Victoria--Thanks for that. I know you aren't saying this, but I don't think philosophy is necessary for understanding or applying literature to our lives. Maybe it helps in some situations, but that's also part of the ivory tower problem. Perhaps a good problem. I'm just way way jaded by higher higher higher ed.
Mr.S--Sweeeeet. Nothing like having my chain yanked.
Pam--More resilient, yes, absolutely. Still get pissed when that wall doesn't come down no matter how much blood I've left on it, though. It should come down. Now. What's another word for resilience? Stamina? Bullheaded-ness? Giant bird to the "man?"
FS--Language conjured out of thin air? No. Don't take language too literally, none of us should. What is language? How is it? All questions I'm tired of trying to answer, though.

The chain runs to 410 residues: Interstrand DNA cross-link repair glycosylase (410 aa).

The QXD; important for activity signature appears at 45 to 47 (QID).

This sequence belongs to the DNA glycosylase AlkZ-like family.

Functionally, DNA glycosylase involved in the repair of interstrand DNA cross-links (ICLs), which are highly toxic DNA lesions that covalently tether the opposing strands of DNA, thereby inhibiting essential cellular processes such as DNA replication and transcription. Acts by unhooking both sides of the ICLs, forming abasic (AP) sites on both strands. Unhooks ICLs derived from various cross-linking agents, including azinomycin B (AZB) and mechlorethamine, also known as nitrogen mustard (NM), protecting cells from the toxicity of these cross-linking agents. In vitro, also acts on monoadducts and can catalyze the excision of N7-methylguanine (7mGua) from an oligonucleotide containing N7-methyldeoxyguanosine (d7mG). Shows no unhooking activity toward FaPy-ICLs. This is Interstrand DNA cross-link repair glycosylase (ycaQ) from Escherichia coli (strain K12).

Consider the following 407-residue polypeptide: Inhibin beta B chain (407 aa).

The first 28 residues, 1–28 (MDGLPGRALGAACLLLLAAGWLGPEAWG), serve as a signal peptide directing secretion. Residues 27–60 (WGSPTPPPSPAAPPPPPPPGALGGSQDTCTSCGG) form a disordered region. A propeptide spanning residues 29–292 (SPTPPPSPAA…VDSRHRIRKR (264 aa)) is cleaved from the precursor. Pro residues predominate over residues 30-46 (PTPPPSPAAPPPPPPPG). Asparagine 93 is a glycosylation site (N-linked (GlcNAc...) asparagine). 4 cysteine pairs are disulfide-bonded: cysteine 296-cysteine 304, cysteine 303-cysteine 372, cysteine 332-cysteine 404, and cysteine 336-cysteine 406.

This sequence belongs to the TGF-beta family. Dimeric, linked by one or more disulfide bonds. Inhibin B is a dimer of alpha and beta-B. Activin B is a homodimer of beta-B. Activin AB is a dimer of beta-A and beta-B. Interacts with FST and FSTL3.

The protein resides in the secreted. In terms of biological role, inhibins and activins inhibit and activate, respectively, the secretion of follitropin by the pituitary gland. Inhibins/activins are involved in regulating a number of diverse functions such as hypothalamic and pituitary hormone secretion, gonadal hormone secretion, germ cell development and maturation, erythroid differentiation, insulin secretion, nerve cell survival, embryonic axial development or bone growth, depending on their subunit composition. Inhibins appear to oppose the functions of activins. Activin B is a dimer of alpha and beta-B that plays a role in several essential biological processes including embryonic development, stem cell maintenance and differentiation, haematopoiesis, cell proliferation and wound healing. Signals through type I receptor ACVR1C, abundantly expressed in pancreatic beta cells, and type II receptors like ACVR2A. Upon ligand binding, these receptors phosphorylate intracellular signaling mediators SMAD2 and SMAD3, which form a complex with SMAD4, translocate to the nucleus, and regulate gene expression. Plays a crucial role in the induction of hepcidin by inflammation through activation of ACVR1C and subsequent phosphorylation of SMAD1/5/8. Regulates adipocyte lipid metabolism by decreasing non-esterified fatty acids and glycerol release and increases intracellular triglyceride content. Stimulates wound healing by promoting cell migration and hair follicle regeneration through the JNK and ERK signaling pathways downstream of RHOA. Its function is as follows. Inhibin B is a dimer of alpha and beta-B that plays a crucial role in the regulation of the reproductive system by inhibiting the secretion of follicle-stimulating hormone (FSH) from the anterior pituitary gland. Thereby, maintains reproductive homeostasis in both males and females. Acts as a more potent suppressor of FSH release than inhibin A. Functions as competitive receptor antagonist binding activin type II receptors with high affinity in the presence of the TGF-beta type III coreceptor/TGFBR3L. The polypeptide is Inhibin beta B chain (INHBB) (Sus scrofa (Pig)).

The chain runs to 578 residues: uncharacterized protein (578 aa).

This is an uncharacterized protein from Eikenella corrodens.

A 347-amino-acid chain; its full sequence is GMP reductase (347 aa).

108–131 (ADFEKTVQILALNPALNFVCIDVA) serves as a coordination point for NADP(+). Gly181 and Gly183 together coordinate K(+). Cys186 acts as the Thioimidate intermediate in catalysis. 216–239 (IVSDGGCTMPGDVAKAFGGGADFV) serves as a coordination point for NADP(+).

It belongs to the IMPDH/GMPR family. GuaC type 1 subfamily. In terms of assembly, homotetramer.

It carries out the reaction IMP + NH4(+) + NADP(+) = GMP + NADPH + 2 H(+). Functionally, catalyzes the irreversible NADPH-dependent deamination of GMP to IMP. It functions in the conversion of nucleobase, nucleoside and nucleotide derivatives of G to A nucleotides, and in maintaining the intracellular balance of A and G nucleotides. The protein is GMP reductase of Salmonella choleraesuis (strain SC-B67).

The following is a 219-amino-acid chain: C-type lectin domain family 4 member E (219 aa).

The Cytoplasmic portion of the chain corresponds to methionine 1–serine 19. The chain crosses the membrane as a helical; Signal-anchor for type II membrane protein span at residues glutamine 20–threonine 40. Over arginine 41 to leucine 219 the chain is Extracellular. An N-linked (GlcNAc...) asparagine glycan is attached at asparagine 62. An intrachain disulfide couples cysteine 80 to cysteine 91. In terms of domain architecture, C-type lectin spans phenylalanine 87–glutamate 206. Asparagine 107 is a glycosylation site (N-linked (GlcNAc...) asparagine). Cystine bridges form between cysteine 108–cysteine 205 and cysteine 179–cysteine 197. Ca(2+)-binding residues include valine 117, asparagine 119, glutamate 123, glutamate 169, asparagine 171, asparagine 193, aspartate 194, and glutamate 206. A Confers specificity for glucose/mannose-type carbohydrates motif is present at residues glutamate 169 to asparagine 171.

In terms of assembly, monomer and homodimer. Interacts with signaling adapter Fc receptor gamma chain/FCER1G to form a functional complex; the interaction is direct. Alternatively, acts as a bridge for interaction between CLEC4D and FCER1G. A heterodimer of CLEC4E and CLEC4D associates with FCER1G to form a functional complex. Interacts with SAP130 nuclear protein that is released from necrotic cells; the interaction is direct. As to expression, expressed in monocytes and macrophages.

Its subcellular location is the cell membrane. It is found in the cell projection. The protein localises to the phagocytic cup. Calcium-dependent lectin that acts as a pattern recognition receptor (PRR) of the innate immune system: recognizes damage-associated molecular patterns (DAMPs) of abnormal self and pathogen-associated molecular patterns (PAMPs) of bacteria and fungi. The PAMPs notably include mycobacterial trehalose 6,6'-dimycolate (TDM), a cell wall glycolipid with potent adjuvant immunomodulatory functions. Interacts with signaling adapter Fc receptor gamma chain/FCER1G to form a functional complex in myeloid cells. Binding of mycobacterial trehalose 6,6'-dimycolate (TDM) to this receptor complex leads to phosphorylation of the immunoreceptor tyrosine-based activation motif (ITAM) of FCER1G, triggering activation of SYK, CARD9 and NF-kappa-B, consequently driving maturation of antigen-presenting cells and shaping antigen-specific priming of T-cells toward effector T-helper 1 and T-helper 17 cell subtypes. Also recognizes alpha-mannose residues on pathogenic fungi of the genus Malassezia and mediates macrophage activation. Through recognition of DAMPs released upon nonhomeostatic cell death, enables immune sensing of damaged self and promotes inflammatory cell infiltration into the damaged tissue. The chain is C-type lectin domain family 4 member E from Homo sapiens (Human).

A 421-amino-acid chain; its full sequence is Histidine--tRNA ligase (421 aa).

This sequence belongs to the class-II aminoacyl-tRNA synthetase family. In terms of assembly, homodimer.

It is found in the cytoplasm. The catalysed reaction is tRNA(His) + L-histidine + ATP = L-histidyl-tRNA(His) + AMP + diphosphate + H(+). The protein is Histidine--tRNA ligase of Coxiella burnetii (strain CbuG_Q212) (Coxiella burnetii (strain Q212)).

Patsi--Nice of you to stop by. I'll have more garden / art pics soon. Maybe even some philosophizing rudbeckia.

Unknown said...

I've started typing a few times now... and keep deleting my comments as I think, "Well, now, that is DEFINITELY BS!" lol.

I guess that what it comes down to, for me--whether you're talking about writing and books, or social media a la Pam, or art--is that I always seem to prefer the subtle approach. I simply want someone to make me "see" their garden, or the subject of their book, or whatever they are depicting on canvas, as they "see" it themselves through their eyes. If 10,000 people look at the same street scene, each of them is going to have a different impression of what is going on in it... and I guess I want to know what they're seeing, and how it differs from what my eyes reveal.